Patients whose tumors had either mutant KRas-Gly12Cys or mutant KRas-Gly12Val had worse progression-free survival compared with patients whose tumors had other mutant KRas proteins or wild-type KRas (P = .046, median survival = 1.84 months) compared with all other mutant KRas (median survival = 3.35 months) or wild-type KRas (median survival = 1.95 months). NSCLC cell lines with mutant KRas-Gly12Asp had activated phosphatidylinositol 3-kinase (PI-3-K) and mitogen-activated protein/extracellular signal-regulated kinase kinase (MEK) signaling, whereas those with mutant KRas-Gly12Cys or mutant KRas-Gly12Val had activated Ral signaling and decreased growth factor–dependent Akt activation. Molecular modeling studies showed that different conformations imposed by mutant KRas may lead to altered association with downstream signaling transducers.
Not all mutant KRas proteins affect patient survival or downstream signaling in a similar way. The heterogeneous behavior of mutant KRas proteins implies that therapeutic interventions may need to take into account the specific mutant KRas expressed by the tumor.
Breast cancer is one of the most prevalent forms of cancer in the world. More than 250,000 American women are diagnosed with breast cancer annually. Fortunately, the survival rate is relatively high and continually increasing due to improved detection techniques and treatment methods. The quality of life of breast cancer survivors is ameliorated by minimizing adverse effects on their physical appearance. Breast reconstruction is important for restoring the survivor’s appearance. In breast reconstructive surgery, there is a need to develop technologies for quantifying surgical outcomes and understanding women’s perceptions of changes in their appearance. Methods for objectively measuring breast anatomy are needed in order to help breast cancer survivors, radiation oncologists, and surgeons quantify changes in appearance that occur with different breast reconstructive surgical options. In this study, we present an automated method for computing a variant of the normalized Breast Retraction Assessment (pBRA), a common measure of symmetry, from routine clinical photographs taken to document breast cancer treatment procedures.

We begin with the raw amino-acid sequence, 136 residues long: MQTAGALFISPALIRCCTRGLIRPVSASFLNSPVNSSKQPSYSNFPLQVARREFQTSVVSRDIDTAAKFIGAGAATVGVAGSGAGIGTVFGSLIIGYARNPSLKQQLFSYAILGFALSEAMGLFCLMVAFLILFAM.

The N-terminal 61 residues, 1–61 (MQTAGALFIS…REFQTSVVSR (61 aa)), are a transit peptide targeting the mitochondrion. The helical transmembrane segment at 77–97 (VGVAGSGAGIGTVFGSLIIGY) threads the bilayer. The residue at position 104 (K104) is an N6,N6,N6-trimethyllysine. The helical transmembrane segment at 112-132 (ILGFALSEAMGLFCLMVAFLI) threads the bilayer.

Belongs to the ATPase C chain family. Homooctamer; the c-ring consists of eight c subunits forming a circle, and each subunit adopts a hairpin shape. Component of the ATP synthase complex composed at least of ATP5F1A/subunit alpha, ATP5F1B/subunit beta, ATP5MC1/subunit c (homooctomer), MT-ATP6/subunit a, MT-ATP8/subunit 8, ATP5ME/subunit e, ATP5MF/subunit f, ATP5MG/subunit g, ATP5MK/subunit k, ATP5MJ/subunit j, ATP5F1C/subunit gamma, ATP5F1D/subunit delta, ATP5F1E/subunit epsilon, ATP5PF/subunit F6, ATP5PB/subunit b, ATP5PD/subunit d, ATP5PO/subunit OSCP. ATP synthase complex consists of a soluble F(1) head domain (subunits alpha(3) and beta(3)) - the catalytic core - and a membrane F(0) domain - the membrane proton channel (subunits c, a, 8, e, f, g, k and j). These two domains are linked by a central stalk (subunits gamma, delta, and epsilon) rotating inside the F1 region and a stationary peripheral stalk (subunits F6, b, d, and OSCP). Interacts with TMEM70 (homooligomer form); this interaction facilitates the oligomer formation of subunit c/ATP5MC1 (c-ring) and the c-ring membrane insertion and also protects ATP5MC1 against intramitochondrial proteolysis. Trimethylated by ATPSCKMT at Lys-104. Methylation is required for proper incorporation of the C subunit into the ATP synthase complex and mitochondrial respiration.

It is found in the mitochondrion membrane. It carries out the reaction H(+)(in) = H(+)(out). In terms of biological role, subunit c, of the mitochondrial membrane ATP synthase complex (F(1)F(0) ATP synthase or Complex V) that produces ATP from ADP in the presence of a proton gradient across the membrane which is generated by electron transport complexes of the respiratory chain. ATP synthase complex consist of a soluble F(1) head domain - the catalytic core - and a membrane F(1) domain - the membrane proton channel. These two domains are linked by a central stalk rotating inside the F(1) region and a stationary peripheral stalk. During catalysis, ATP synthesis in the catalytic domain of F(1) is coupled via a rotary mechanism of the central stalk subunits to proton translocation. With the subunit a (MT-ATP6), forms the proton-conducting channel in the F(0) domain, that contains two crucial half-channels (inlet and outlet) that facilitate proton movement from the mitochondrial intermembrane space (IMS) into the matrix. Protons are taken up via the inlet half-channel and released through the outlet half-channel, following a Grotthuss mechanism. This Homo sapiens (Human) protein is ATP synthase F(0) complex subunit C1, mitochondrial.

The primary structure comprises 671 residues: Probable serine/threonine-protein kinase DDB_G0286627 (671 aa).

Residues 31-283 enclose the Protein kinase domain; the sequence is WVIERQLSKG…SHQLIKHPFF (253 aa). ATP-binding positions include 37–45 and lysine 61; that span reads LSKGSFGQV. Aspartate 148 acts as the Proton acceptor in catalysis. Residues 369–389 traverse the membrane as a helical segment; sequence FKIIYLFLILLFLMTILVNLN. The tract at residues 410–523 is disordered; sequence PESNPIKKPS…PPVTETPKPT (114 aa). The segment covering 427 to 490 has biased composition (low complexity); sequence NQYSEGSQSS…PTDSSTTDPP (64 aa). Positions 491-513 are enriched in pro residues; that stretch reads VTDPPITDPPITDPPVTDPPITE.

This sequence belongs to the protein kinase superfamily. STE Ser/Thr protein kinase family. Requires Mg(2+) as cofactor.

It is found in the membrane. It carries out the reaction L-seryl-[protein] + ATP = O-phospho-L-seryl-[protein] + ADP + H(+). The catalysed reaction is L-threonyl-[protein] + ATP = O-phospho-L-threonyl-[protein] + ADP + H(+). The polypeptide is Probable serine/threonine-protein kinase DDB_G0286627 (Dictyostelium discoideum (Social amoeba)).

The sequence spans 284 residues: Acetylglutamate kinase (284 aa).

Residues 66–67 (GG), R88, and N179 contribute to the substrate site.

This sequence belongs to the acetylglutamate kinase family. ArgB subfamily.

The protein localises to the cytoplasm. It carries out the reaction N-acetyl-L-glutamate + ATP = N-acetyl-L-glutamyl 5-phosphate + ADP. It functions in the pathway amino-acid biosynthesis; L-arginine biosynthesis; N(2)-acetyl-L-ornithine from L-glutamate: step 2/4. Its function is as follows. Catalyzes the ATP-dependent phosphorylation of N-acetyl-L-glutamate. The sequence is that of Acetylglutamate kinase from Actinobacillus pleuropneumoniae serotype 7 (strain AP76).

BRA; pBRA; Automated Detection; Digital Photographs; Umbilicus; Nipple Complex; Breast Cancer
TCRαβ+ CD4−CD8−NK− double negative T cells (DN T cells) can act as regulatory T cells to inhibit allograft rejection and autoimmunity. Their role in graft-versus-host disease and mechanisms of suppression remain elusive. In this study, we demonstrate that DN T cells can inhibit CD4+ T cell-mediated GVHD in a semi-allogeneic model of bone marrow transplantation. Furthermore, we present evidence of a novel autocrine IFNγ signaling pathway in Fas-deficient C57BL/6.lpr (B6.lpr) DN T cells. B6.lpr DN T cells lacking IFNγ or its receptor were impaired in their ability to suppress syngeneic CD4+ T cells responding to alloantigen stimulation both in vitro and in vivo. Autocrine IFNγ signaling was required for sustained B6.lpr DN T cell IFNγ secretion in vivo and for upregulation of surface Fas ligand expression during TCR stimulation. Fas ligand (FasL) expression by B6.lpr DN T cells permitted lysis of activated CD4+ T cells and was required for suppression of GVHD. Collectively, our data indicate that DN T cells can inhibit GVHD and that IFNγ plays a critical autocrine role in controlling the regulatory function of B6.lpr DN T cells.
We evaluated the ability of histopathologic response criteria to predict overall survival (OS) and disease-free survival (DFS) in patients with surgically resected non-small cell lung cancer (NSCLC) treated with or without neoadjuvant chemotherapy.